The final book in the Imperial Radch trilogy. I put the last one here since it was published most recently (and I also read it recently); however, I hope if you haven’t read the first two that you will start from the beginning. The main character, you discover, is not your typical sci-fi heroine. The first novel in the series, Ancillary Justice, won pretty much every speculative fiction award available, including the Hugo and Nebula Awards.


Life on Mars by Tracy K. Smith

This book of poetry won the Pulitzer Prize in 2012. Though the title may invoke thoughts of space or science fiction, these are poems that are very much about our life here on Earth. Highly recommended to any lovers of poetry who enjoy a touch of the universe — both the one in which we inhabit and the one in our heads.


The Day the World Turned Upside Down” by Thomas Olde Heuvelt

This speculative short story (published by Lightspeed Magazine), interestingly enough, has a rather low rating on Goodreads. It was originally on the list for the Hugo awards. I quite liked it. Chris and I even had a discussion on how we wish we had thought of the idea ourselves. Well, you know how it goes. Though the main character isn’t your traditional likeable hero, I thought he suited the story, and I do think he grows by the end. So, mission accomplished. Give it a go and see what you think.

Have any other book recommendations? We here at TSM are always looking for more to read. Let us know your current favorites in the comments below!


Giving Thanks to our Inspirational Books

It’s Thanksgiving today in the United States. In honor of the holiday, we thought we’d share the books that we are most thankful for — the books that have in some way inspired us.

Amanda Headlee:

Giving Thanks to Our Inspirational BooksI know it is cliche, but Alice in Wonderland by Lewis Carroll is the first book that I am most thankful for. It was the first full-length novel that I read as a child. Carroll’s words fueled my imagination. I felt as though this specific book unlocked something in my mind. It gave me permission to dream. Whatever boundaries that were being placed on my imagination by culture and society as I matured, I ignored. My imagination is my most prized possession and I am proud to say that as of today, in my 30’s, it is still brilliantly limitless.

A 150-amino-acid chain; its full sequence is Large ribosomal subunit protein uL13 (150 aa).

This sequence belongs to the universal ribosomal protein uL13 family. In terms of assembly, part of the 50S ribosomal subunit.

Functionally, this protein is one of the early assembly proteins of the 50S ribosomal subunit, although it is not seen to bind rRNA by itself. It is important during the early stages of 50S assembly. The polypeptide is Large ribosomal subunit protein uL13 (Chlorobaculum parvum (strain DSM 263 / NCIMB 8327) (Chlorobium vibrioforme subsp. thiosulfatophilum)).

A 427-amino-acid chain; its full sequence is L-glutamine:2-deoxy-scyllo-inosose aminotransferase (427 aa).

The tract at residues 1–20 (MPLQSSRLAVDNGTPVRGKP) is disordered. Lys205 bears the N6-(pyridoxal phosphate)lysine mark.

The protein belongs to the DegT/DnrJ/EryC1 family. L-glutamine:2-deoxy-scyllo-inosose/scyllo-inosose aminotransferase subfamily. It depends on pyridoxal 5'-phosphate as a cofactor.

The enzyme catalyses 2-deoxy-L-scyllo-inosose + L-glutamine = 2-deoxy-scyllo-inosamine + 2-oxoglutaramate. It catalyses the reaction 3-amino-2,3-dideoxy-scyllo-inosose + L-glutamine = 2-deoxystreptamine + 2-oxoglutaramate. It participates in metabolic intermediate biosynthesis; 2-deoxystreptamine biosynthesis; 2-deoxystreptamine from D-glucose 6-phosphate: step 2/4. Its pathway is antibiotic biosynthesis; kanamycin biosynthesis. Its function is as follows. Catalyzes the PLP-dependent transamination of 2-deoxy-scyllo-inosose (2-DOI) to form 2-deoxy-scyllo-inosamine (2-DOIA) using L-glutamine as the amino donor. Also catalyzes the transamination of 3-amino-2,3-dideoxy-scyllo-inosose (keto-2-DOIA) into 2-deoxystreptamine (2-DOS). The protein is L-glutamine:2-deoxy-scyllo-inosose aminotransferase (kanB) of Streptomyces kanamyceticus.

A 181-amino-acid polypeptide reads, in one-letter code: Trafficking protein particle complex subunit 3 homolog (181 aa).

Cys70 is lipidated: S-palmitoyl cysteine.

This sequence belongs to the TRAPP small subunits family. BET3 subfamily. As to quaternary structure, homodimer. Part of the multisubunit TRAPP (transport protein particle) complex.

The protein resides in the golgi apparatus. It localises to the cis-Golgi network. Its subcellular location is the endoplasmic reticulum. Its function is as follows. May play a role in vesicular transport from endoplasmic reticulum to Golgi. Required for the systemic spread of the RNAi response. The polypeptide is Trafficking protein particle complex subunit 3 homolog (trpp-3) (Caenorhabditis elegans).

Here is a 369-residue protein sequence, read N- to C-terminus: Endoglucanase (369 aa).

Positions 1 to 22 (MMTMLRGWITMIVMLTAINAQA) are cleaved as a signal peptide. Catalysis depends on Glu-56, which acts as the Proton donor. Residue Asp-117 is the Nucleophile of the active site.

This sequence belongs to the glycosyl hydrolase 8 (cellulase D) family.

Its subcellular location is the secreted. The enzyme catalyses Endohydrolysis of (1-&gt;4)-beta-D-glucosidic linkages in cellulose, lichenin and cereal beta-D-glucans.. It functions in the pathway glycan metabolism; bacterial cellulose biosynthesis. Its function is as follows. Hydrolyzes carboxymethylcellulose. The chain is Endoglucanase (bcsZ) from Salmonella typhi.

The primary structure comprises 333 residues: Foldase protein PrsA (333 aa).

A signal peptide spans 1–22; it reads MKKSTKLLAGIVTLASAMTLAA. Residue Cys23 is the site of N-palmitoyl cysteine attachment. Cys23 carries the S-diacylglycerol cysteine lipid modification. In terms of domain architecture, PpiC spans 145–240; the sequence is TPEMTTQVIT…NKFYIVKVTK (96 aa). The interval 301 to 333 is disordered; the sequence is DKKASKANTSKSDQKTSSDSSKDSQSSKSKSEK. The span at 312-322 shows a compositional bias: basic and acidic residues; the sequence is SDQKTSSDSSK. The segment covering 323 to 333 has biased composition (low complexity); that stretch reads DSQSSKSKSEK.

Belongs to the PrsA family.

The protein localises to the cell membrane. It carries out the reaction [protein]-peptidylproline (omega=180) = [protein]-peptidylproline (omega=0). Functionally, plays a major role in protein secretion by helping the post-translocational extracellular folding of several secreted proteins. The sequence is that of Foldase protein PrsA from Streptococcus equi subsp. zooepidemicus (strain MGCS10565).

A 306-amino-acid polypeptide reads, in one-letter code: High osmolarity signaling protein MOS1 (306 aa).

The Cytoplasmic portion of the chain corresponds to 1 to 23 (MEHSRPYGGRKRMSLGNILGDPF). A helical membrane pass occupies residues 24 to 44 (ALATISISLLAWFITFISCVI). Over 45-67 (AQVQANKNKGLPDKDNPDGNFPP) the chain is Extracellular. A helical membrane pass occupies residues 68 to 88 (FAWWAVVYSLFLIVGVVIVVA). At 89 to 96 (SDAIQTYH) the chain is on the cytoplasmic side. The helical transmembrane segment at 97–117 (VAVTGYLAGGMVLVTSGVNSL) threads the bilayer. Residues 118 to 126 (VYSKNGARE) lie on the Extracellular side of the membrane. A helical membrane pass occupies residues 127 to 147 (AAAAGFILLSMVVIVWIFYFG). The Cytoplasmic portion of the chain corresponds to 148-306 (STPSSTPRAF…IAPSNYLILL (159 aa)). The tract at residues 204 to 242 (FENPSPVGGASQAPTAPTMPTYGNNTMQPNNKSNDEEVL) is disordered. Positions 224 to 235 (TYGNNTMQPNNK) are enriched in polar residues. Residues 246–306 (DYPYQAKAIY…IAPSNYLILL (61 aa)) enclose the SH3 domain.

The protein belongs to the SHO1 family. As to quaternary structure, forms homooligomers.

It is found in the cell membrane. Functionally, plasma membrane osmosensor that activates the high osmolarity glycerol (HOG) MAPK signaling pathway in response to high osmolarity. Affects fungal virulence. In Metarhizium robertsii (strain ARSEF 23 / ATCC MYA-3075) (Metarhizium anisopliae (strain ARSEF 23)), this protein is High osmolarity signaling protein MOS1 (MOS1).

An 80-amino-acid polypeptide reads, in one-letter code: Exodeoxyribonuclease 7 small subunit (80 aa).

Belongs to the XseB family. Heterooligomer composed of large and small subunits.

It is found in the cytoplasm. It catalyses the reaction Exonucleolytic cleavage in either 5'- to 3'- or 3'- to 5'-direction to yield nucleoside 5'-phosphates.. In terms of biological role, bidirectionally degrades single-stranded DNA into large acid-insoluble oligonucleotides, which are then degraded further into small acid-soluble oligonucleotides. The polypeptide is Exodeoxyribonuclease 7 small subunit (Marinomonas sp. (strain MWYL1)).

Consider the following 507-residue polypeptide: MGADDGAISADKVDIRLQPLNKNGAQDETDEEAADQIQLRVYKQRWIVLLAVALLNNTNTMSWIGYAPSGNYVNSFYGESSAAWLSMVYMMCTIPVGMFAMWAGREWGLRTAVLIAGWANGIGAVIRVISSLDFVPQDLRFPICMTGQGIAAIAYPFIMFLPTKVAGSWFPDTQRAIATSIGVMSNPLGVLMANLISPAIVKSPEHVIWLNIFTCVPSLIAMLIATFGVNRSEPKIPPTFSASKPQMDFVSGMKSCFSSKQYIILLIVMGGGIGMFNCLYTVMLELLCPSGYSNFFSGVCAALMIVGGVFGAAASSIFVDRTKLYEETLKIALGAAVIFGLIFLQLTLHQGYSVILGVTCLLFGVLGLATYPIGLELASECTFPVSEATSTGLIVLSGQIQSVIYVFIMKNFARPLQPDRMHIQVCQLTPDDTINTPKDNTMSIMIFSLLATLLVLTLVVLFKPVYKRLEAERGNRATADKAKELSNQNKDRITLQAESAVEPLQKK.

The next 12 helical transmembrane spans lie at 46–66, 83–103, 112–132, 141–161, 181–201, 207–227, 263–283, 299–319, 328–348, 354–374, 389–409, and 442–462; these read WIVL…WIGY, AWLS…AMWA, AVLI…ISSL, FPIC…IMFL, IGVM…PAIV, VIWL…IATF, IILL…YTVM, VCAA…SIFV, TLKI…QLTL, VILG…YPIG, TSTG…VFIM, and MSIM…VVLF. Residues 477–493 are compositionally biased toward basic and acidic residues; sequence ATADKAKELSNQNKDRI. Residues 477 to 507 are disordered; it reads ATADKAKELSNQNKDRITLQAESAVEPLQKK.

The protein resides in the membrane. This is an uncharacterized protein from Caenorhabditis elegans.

Cat’s Eye by Margaret Atwood is another book that I am thankful for as it taught me about letting go and finding where I am happiest. Elaine Risley was the first character that forced me to reflect on my life.  Her story was one that resonated with my soul. Just like Elaine, I also have a background in Biology, but I chose my passion and career to be in the arts. When I read this book, I was struggling to let go of experiences from the past. It was this very book that showed me how to let all of that pain and sadness go. Also during this first reading (and as a sophomore in university), I was wrestling with the decision whether to continue with my goal to become a Marine Biologist or to change my career to a Technical & Creative writer track. Cat’s Eye was the force that compelled me to choose writing.

Michelle Mueller:

A Ring of Endless Light by Madeleine L’Engle was probably the most important book of my childhood. I read it around the time a horse I loved died, and in a lot of ways it helped me learn how to cope with loss. Though I read a ton of books as a kid/young adult, this is the one I always remember. I think every young person (and adult) should read it at least once.

A lot of people are surprised by this one, but Gone with the Wind by Margaret Mitchell is one of my favorite books of all time. No one can forget the brutal, stubborn, selfish Scarlett O’Hara. I don’t know if admitting this is a good thing, but she was one of the first characters I truly could relate to. She’s a survivor. Weaknesses and strengths aside, I understood her.

Chris Musgrave:

I’m going to buck the trend and eschew all that sentimental crap my colleagues are spewing. What books am I most grateful for? Good question. To be perfectly honest with you, I’ll read just about anything, but I have a very special place on my shelves for Terry Pratchett. The wit and surreal perspective, not to mention the sheer genius of the Discworld, have always spoken to me and keep me coming back for more. If I had to pick one book out of the canon which really stands out, I’d have to say Mort.

Another book and author to which I owe a lot in terms of inspiration is American Gods by Neil Gaiman. I’ve grown up on myths and legends but this was the first time I’d ever seen deities in the modern world. The fantastical and yet everyday themes which colour Neil Gaiman’s tales started me down the path to insanity which I am currently hurtling down head-first.

Which books are you thankful for? Let us know in the comments!